The U.S. Energy Information Administration (EIA) announced on Tuesday that U.S. crude production is expected to reach record levels over the next two years, though the growth rate will decelerate due to efficiency gains countering a decline in rig activity.
In its Short-Term Energy Outlook (STEO), the EIA predicts that U.S. crude production will climb by 290,000 barrels per day (bpd) to an all-time high of 13.21 million bpd this year. The rise in output is attributed to efficiency improvements even as rig activity diminishes.
Simultaneously, the EIA anticipates a decrease in OPEC+ production, excluding Angola, which exited the bloc in January. The forecast is a decline of 620,000 bpd to 36.44 million bpd in the coming year, down from a five-year average of 40.2 million bpd before the COVID-19 pandemic.
While U.S. production is projected to continue setting new records in 2024 and 2025 due to enhanced well efficiencies, the growth rate is expected to taper compared to the 1 million bpd increase forecast for 2023, primarily due to reduced drilling activity.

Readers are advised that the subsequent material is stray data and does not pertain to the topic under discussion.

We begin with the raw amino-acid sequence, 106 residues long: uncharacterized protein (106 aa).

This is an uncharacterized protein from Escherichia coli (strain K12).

Global benchmark Brent crude prices are estimated to average $82 per barrel in 2024 and $79 in 2025, closely aligning with the 2023 average of $82, according to the EIA.
“Although we expect OPEC+ to restrict production to prevent prices from falling, we still anticipate global production to exceed consumption by mid-2025 and therefore for petroleum inventories to increase,” the agency wrote in its report.
The EIA’s report also warns of potential disruptions and price hikes resulting from heightened tensions in the Middle East and attacks on ships in the Red Sea.
Oil prices experienced a 2% increase on Tuesday, driven by the Middle East crisis and a supply outage in Libya.
EIA expects growth in global liquid fuels consumption to slow to 1.4 million bpd in 2024 and 1.2 million bpd in 2025, influenced by factors such as a weaker Chinese economy, increased vehicle fleet efficiency, and the conclusion of pandemic recovery-related growth in 2023.